The next Monetary Policy Rate (MPR) to be announced by the Bank of Ghana (BoG) in November is set to hinge keenly on how inflation and exchange rates turn out in the coming weeks, the International Monetary Fund (IMF) has indicated.
The next MPR will be effective for two months ending in late January 2020.
In statement issued, following the Fund’s staff consultation mission to Ghana last week, the IMF recommended that, “tightening monetary policy may become necessary should inflationary or exchange rate pressures emerge.”
“The monetary policy stance appears appropriate, but it should continue to remain vigilant to inflationary risks,” it noted.
In response to the IMF’s latest views – which are largely shared by BoG chieftains – economists and financial analysts are already doubting whether a reduction in the MPR, in response to lower inflation and a relatively stable cedi, will be done next month, even though the private sector is calling for it to lower borrowing costs.
Inflation for a second consecutive month in September 2019, slowed to 7.6 percent from 7.8 percent in August 2019, although the sharp fall in headline inflation during the third quarter of the year, from over nine percent during the first half of the year, is largely as a result of the recent rebasing of inflation computations.
At the last Monetary Policy Committee (MPC) meeting with the media, held in late September, the Governor of the central bank, Dr. Ernest Addison noted that the Committee’s view was that the pace of disinflation had slowed somewhat, and therefore the Committee would closely monitor the second-round effects of recent administrative measures – increases in power tariffs and fuel prices – in the last quarter.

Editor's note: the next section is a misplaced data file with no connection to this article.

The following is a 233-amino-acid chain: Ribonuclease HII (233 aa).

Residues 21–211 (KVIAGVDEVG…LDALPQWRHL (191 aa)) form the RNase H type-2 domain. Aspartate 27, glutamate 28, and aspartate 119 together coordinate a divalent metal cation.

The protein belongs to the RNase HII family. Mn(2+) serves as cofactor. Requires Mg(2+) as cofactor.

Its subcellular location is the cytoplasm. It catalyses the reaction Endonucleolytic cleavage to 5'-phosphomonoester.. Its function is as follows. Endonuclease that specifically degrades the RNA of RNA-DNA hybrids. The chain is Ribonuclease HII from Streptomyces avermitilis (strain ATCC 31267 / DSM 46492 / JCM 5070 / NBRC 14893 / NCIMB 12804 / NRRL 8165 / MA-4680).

This, along with a higher than anticipated fiscal deficit for the first seven months of 2019 led to the decision to maintain the policy rate at 16 percent — for the fourth time running – as a precautionary measure.
In an effort to curb the customary end of year cedi depreciation, the BoG began, from October 1, 2019, multiple-price forward FX auctions to further aid in finding the proper price of the currency, deepen the FX market and reduce uncertainty on the future availability of the FX to meet the FX need of the banks’ clients. Demand for FX tends to spike around the end of the year in response to higher demand to fund imports to meet the customary peak in consumerism during the year end festivities and uncertainty as to supply volumes and pricing tends to fuel cedi depreciation.
For the months of October and November, a total of US$ 50 million is being offered for each, whereas in December, the BoG intends to offer US$ 25 million.
Furthermore, the option to increase or reduce the MPR is likely to be affected by the current fiscal situation, as the deficit gap increased based on the continued revenue weakness which requires downward expenditure adjustments to contain a larger than projected budget deficit.
“This will help underpin investor confidence in the Ghanaian economy and reduce the burden on monetary policy,” the Governor said.
Importantly, economic growth remains strong – the IMF forecasts 7.0 percent this year – which reduces the need to cut interest rates to boost the growth rate.
The Fund also welcomed that the central bank’s focus on building external buffers going into 2020.